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New Employer Requirements for LMO-Based Work Permits Become Law December 31, 2013

Starting December 31, 2013, various amendments to the Immigration and Refugee Protection Regulations (IRPR) come into force, in addition to new Ministerial Instructions issued by the Minister of Employment and Social Development Canada (ESDC) which impose additional obligations on employers under the LMO-based Temporary Foreign Worker Program (TFWP).

As a result, employers who want to apply for a Labour Market Opinion (LMO) as of today need to be aware of the wide-ranging investigation powers of ESDC, and the new conditions imposed.

1. New LMO conditions imposed on employers

Effective December 31, 2013, employers who have obtained an LMO from ESDC/Service Canada will be required retain any document that relates to compliance with the LMO’s conditions for a period of 6 years, starting on the first day of the employment for which the work permit was issued to the foreign worker. In addition, for the same employment period, the employer must be able to demonstrate that any information they provided in an LMO application was accurate, including all advertising and recruitment efforts.

Employers are also required by this new regulatory authority to make reasonable efforts to provide a workplace that is free of abuse and to demonstrate that the employer has hired or trained (or made reasonable efforts to hire or train) Canadians or permanent residents, if that was one of the factors that led to the issuance of the work permit.

2. New legal authority for ESDC/Service Canada to conduct warrantless inspections

ESDC/Service Canada now has the authority to conduct inspections, without first obtaining a warrant, to verify an employer’s compliance with immigration and employment requirements for LMO-based work permits.  This authority covers a period of 6 years, starting on the first day of a foreign worker’s employment under an LMO-based work permit.  These inspections are in addition to the normal Employer Compliance Reviews (ECRs) that will be undertaken when LMOs are issued by ESDC/Service Canada.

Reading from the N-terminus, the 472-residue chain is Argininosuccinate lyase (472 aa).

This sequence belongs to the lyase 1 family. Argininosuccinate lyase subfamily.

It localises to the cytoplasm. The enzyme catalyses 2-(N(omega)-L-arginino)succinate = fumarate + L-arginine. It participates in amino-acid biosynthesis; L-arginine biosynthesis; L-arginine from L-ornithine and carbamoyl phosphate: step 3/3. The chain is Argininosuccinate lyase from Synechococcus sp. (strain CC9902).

As part of the new, warrantless government inspection process, employers must demonstrate compliance with the conditions of an LMO-based work permit. ESDC/Service Canada will have the authority to verify compliance by:
·         Requiring employers to provide documents that relate to compliance with those conditions;
·         Conducting on-site inspections without a warrant (private dwellings excluded and, in the majority of cases, advance notice will be given to employers); and
·         Interviewing foreign workers or Canadian employees, by consent. (Ministerial Instructions)

3. Penalties of employer non-compliance

A determination of non-compliance will result in an employer being deemed ineligible to hire foreign workers for 2 years.  Employers will have their name, address and period of ineligibility published on a public ban list and be issued negative LMOs on any pending applications.  Moreover, previously-issued LMOs may be revoked by ESDC.  Although justifications for non-compliance by an employer are permissible in law, these are severely limited in scope.

4. LMO bars based on government public policy
ESDC/Service Canada may also refuse to process LMO applications based on any public policy considerations which the government may choose to introduce for selected sectors, regions, or occupational groups. In other words, if the government decides that foreign workers are not required in a certain business sector, region or occupation, the government will refuse LMO applications for that specific sector, region or occupation. ESDC is required to publish on its website, in advance, any information related to any decision made by the government regarding the refusal to process LMO applications for any sectors, regions or occupations.

5. Ongoing Employer Compliance Reviews (ECRs)
Employer Compliance Reviews, which are normally conducted as part of the LMO assessment at the time of an LMO application, are also subject to changes as of December 31, 2013.  These changes will include increasing the period of time that ESDC may review an employer’s compliance (regarding wages, working conditions and occupation) from 2 to 6 years.

6. New LMO application
As of December 31, 2013, employers will be required to complete an updated LMO application form that includes modified questions and additional employer attestations regarding the employer’s responsibilities.

For more information, please contact BartLAW Canadian Immigration Barristers and Solicitors.

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